November 12, 2013

My Latest Project

I don’t watch television and although I have one, friends laugh at it because it’s so small. Instead of watching TV, I like to have a project or two going on. Or else I like to read.

You might remember from a year or so ago, all of my sweaters got chewed on by nasty evil moths. Of course, they go for the nice yummy cashmere ones instead of the old wool ones. Since I couldn’t bear to throw them all away, I started cutting them up and making scarves. See here. When I ran out of my sweaters, I started trolling thrift shops for more. sweaters (1)[3]I’ve got a wonderful cashmere throw, which I love, but I kept thinking how fabulous it would be to make a cashmere blanket! I’ve been hunting around for the perfect technique to use to make it, because I don’t want it to be too heavy or too thick. As I hunted around, I found a blog post from someone in Lebanon who made a cashmere sweater blanket.

I pulled out all of my sweaters in shades of pink and orange, along with a few in pale purple and orchid. I cut out 121 8x8 inch pieces and stacked them up. The finished size of the blanket will be about 77x77 inches and 11x11 rows.

My next challenge was how to lay out the pattern. I had between four and twelve pieces of each of 16 colours. I hunted around for a random pattern generator and finally found one that was for tiles. I needed a program where the number of colours and the number of each colour were variable. So after naming all of the colours and counting the number of pieces, and then transferring that to an excel spreadsheet, I got my pattern.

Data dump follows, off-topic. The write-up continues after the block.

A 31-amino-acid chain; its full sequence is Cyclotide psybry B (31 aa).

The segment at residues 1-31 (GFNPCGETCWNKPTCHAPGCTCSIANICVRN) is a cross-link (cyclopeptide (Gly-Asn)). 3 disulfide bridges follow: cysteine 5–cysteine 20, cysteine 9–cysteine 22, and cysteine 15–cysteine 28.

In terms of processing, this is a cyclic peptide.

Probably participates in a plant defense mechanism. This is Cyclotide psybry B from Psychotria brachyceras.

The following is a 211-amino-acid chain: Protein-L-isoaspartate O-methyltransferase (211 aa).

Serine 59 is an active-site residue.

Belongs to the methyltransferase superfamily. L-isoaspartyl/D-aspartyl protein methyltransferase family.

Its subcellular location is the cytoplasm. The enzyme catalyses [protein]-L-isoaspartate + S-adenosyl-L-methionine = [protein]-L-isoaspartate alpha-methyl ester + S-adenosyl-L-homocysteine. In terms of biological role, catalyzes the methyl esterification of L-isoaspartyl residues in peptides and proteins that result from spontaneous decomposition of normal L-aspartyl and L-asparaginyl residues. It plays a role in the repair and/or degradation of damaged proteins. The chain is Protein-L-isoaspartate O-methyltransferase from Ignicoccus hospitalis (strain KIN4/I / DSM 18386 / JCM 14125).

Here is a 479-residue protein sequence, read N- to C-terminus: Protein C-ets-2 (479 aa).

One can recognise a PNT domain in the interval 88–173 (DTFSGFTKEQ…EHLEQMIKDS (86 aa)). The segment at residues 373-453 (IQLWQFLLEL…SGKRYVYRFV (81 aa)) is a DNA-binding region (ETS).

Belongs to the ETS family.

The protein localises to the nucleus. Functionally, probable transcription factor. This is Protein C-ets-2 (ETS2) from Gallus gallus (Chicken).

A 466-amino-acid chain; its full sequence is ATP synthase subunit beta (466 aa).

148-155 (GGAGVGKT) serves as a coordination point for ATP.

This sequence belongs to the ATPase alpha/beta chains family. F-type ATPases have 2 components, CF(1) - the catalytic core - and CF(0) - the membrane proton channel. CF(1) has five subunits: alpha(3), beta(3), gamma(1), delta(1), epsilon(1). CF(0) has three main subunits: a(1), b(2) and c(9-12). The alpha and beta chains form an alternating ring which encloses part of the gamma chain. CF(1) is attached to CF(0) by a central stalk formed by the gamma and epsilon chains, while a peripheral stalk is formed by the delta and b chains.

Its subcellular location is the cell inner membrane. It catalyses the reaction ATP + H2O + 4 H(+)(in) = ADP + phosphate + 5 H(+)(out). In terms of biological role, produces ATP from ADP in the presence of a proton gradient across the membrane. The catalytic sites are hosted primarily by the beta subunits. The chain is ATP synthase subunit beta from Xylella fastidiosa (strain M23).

I stacked all of the squares by colour, numbered each pile and then started assembling the rows.

As I finished each row, I put it in a ziplock bag and then numbered the bag.That way, once I start and finish a row, it will be in the right order for the pattern – although, since it’s random, I guess it doesn’t matter too much! It will just keep me a bit organized.

The one thing I’ve been stewing about is how to finish the edges, because unlike wool, cashmere does not felt. Luckily, the blog from Lebanon had the solution - modified pojagi seam! It’s a Korean technique and when I saw it, I knew it was perfect.

Basically, you sew two pieces together, right sides facing each other. Then you press your seams open. Next, you run a zigzag stitch down the raw edge of the seam. The actual pojagi seam is a little more complex than this, but this will be fine. On the right side, the zigzag stitches create a nice pattern in the material.

And on the wrong side, the stitching acts as a seam binding, holding down the raw edge so it doesn’t unravel.

I have finished one row of the blanket and am quite pleased with the way it looks. I know a couple of the colours will be a bit jarring together – especially the fuchsia and the orange, but overall, I think it will work.Stay tuned for the finished product in a week or so!

30 comments:

  1. You are sooo organised! I can't wait to see as I just don't have this knack some do...

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  2. You made my head explode. In a good way.

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  3. Replies
    1. Tx! Can't to see how it looks upon completion!

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  4. Love fuchsia and orange together, along with all the other colors you've selected. So many good tips in this post and I can't wait to play on that pattern generator site.